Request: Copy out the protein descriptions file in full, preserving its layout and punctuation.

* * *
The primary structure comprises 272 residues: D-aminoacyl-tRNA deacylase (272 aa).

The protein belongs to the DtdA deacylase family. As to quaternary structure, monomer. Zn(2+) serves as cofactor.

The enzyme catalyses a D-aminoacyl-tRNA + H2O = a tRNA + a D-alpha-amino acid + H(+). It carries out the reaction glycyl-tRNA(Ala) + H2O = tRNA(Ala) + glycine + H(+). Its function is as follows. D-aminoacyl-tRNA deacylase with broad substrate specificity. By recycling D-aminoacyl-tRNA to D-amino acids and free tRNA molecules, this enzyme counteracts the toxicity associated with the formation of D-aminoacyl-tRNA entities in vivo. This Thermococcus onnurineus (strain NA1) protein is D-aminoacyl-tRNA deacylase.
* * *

The primary structure comprises 272 residues: D-aminoacyl-tRNA deacylase (272 aa).

The protein belongs to the DtdA deacylase family. As to quaternary structure, monomer. Zn(2+) serves as cofactor.

The enzyme catalyses a D-aminoacyl-tRNA + H2O = a tRNA + a D-alpha-amino acid + H(+). It carries out the reaction glycyl-tRNA(Ala) + H2O = tRNA(Ala) + glycine + H(+). Its function is as follows. D-aminoacyl-tRNA deacylase with broad substrate specificity. By recycling D-aminoacyl-tRNA to D-amino acids and free tRNA molecules, this enzyme counteracts the toxicity associated with the formation of D-aminoacyl-tRNA entities in vivo. This Thermococcus onnurineus (strain NA1) protein is D-aminoacyl-tRNA deacylase.